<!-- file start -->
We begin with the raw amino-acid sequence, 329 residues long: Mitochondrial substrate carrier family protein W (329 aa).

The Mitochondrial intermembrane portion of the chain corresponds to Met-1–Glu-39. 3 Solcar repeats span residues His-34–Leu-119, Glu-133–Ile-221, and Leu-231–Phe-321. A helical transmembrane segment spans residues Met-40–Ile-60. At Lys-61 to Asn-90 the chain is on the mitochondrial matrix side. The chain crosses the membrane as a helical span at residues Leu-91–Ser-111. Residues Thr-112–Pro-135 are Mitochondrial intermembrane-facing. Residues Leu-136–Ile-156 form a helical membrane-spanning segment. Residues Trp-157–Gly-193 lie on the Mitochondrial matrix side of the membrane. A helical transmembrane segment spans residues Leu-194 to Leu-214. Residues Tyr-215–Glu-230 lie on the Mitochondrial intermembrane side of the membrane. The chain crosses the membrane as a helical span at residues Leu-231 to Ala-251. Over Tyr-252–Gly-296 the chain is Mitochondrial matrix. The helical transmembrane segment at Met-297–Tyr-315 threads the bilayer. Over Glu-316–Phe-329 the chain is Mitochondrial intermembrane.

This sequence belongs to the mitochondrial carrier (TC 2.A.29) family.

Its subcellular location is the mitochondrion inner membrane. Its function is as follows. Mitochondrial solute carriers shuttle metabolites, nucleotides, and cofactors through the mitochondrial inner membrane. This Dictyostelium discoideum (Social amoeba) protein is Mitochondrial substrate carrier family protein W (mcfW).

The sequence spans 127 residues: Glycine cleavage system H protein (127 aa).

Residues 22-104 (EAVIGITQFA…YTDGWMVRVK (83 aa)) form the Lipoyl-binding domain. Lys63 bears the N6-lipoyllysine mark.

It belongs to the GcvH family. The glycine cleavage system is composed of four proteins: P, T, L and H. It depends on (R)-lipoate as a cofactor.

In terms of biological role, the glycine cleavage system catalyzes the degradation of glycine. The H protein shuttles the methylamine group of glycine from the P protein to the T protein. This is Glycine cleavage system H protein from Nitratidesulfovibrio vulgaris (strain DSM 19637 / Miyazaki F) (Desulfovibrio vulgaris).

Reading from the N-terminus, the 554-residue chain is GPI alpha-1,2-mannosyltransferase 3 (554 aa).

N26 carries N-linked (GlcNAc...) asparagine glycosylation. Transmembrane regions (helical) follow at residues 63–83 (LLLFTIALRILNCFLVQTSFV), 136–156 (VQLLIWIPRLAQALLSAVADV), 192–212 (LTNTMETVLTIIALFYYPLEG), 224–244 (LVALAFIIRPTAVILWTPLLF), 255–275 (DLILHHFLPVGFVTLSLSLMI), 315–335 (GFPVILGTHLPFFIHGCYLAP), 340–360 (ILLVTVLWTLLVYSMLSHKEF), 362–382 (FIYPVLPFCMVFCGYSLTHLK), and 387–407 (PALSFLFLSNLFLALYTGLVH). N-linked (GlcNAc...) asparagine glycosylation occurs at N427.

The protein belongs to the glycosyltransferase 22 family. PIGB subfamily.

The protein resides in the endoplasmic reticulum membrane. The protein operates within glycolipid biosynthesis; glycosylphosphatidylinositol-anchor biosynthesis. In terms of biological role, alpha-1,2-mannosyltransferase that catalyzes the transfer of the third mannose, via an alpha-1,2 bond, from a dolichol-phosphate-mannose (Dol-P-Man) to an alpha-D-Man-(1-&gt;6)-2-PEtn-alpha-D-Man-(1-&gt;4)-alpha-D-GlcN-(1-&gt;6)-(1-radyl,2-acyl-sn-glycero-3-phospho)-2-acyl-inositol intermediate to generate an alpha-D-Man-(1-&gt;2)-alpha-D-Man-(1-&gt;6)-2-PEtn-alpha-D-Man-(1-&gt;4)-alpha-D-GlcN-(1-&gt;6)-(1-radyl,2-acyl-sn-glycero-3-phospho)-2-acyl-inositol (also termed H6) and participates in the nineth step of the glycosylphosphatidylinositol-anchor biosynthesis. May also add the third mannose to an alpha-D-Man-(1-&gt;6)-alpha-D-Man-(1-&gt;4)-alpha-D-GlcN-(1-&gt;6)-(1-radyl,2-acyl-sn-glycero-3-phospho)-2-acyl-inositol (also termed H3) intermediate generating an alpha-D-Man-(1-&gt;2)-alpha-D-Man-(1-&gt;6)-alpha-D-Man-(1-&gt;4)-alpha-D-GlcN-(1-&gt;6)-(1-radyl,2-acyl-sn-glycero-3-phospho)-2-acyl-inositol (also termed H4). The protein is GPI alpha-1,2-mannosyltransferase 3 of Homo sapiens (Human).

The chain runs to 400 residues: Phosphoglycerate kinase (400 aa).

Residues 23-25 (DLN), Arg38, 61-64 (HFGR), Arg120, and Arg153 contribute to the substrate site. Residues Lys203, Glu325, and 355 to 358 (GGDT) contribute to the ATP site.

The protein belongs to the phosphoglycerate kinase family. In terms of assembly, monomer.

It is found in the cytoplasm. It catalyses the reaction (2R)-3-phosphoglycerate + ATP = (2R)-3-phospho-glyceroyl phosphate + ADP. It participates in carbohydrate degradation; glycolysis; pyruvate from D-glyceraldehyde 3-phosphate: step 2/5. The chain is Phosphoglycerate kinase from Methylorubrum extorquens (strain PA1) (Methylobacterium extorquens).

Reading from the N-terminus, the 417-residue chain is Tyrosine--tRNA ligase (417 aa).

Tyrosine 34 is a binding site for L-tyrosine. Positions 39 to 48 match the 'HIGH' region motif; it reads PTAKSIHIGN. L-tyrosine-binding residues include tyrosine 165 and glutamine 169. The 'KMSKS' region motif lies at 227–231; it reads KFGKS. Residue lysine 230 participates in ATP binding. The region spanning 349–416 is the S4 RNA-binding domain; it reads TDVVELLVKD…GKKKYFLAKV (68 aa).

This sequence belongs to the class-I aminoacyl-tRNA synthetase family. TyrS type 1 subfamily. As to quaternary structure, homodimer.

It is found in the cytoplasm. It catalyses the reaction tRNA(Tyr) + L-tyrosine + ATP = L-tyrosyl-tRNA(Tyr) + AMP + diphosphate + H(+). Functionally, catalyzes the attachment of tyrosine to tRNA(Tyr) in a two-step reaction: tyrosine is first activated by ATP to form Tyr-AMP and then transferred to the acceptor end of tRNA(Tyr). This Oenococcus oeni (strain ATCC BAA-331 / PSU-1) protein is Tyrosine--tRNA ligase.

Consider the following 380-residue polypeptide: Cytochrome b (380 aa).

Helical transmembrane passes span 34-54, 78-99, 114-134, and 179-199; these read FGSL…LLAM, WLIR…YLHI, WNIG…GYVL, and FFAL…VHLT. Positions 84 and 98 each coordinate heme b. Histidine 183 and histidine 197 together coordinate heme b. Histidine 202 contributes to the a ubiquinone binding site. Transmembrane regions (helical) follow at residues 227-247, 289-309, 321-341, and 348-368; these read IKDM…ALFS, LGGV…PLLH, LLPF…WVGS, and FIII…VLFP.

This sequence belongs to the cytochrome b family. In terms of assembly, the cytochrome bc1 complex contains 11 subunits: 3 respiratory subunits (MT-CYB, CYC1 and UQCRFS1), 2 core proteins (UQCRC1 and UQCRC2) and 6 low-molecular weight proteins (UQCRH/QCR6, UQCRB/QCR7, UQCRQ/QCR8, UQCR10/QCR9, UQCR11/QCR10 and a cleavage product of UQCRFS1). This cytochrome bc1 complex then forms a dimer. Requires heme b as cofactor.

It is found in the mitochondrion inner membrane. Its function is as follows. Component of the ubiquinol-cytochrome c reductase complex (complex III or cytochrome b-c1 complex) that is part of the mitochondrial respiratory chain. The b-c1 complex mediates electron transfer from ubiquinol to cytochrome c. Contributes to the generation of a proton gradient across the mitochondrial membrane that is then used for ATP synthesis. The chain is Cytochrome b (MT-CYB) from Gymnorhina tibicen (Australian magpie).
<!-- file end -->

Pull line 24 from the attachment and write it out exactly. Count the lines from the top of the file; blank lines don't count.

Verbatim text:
It is found in the mitochondrion inner membrane. Its function is as follows. Component of the ubiquinol-cytochrome c reductase complex (complex III or cytochrome b-c1 complex) that is part of the mitochondrial respiratory chain. The b-c1 complex mediates electron transfer from ubiquinol to cytochrome c. Contributes to the generation of a proton gradient across the mitochondrial membrane that is then used for ATP synthesis. The chain is Cytochrome b (MT-CYB) from Gymnorhina tibicen (Australian magpie).